The third problem and caution I have is that books like Redeeming Love can cause us to avoid true biblical literacy. We would rather form our idea of God from a fictional plotline than from the actual book of Hosea. My encouragement would be if you’ve read the book and have not read the Book of Hosea, to take the time, take a month to actually study the Book of Hosea itself. Do not get your idea of God from a fictional book. You have to check that book against Scripture.
Remember, even though Ms. Rivers intention was undoubtedly good, the book itself is many degrees removed from Scripture. It’s not Scripture. It’s one person’s interpretation and idea of how Scripture might have looked in another context. The movie is now three degrees removed from that, created by a secular studio and a secular director and writer with Ms. Rivers. But still, we’re now three and four and five degrees removed away from the original truth. Don’t let a good movie or a good book cause you to avoid true biblical literacy. Form your idea of God from Scripture and then use that as the plumb line to measure the things you’re consuming.
Theological Problems With Redeeming Love
The first theological concept that I want to introduce may be a little bit of a shocker for many of you. But many scholars believe that Hosea was actually married to the wife of his youth. So, he met Gomer, married her, not as a prostitute, but just as a sweet young woman that he loved and she became a prostitute after they were married.
This matches the narrative of Israel’s covenant on faithfulness to God, which is the parallel being drawn, but it negates the premise of Redeeming Love. If you look at the Book of Hosea, you’ll see in Chapter 1, where it says that the Lord told Hosea to marry a woman of promiscuity. What scholars believe is that that section actually was in Chapter 2 and was moved to Chapter 1. Remember, the Bible wasn’t in chapters, and it isn’t in chapters, really, today in Judaism, the Old Testament. It wasn’t in chapters at the time that it was written, it was just written as a total book and then we divided it up later. And so that particular section has moved to Hosea one, so we assume that he went out and found a prostitute and married her. But many scholars actually believe that he married a woman, and she became a prostitute after marriage, like she was cheating on him with other men, and left the home and became a prostitute, and he went and redeemed her. Obviously, this creates a problem with the story of Redeeming Love because that’s the entire premise that Michael Hosea goes and marries a prostitute. But again, many people believe that Hosea did just marry a prostitute. So, it’s a little bit of a nuanced issue there.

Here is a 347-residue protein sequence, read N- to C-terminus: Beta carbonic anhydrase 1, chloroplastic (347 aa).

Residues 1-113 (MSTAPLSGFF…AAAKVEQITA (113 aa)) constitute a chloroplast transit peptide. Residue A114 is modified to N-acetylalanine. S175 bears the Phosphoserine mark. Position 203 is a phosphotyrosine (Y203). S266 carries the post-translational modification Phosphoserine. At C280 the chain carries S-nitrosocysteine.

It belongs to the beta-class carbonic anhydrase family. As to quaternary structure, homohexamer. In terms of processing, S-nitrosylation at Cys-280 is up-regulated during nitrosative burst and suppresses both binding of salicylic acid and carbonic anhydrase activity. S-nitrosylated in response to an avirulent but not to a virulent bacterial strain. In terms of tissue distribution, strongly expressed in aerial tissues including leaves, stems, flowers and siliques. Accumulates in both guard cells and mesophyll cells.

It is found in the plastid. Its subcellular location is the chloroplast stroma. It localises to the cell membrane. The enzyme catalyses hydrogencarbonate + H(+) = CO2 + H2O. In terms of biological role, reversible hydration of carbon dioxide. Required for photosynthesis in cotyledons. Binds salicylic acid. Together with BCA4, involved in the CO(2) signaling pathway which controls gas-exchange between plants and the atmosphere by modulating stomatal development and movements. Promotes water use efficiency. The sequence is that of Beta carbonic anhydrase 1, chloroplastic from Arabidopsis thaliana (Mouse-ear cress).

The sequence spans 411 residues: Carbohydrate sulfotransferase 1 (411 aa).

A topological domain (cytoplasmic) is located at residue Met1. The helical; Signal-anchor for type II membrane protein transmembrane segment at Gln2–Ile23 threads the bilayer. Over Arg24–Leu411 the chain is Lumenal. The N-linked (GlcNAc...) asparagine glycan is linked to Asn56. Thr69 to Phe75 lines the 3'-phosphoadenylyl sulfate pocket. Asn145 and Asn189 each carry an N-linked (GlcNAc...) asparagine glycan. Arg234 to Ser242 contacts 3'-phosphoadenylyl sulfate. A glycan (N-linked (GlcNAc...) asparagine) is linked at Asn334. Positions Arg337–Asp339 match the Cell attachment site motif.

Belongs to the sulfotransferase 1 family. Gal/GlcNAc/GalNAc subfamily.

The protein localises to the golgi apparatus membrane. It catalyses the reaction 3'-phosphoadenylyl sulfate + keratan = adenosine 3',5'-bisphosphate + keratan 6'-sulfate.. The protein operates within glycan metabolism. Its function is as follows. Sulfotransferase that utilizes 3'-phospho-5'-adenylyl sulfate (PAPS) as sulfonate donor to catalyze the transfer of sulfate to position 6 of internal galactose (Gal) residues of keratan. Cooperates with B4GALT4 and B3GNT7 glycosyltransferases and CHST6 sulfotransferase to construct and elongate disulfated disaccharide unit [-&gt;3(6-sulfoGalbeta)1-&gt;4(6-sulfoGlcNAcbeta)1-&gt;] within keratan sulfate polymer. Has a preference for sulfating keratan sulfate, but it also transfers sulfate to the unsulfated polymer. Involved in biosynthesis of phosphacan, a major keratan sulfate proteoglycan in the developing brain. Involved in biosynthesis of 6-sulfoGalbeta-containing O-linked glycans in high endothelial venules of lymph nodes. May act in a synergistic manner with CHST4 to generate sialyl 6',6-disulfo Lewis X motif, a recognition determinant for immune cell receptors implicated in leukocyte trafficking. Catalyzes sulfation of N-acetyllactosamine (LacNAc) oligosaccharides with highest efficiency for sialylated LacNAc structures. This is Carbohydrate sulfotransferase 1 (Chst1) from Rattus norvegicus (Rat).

The second theological problem with how God is represented here, is that Michael is drawn to Angel because of our physical beauty. This is mentioned repeatedly throughout the book. But this creates this idea that God loved Israel or loved us because of how we appear or because of how beautiful we are. There’s this tension in the book of Michael Hosea being really frustrated by Angel’s continual return to her old life, but he’s also just in awe of how gorgeous she is and how beautiful she is and how attracted he is to her. This is a really strong theme. You’ll see it recurring if you’ve ever read the book. This was problematic for me when I was reading it because it creates the strange understanding of God and a difficult separation of the human, Michael Hosea from your concept of God. Is God just head over heels enamored with my physical attributes or with me as a person?
The reality is that God does not need humans. He’s not looking at us and going, “Oh, my gosh, I’m so just fallen in love with you,” the way we use those terms in romance novels. Instead, God is saying, “I created you. I love you, because I made you for relationship with me.” He’s not using language of, “I fell in love,” or “I’m in love,” “I’m bound up in your beauty.” That’s not the language that Scripture presents. Scripture presents a choosing love. A love in spite of what we’ve done, which is a theme in Redeeming Love. But it’s so bound up in the physical beauty of Angel that it introduces some difficulties theologically and it also introduces some difficulties for women who read it and who struggle with body image and body shame.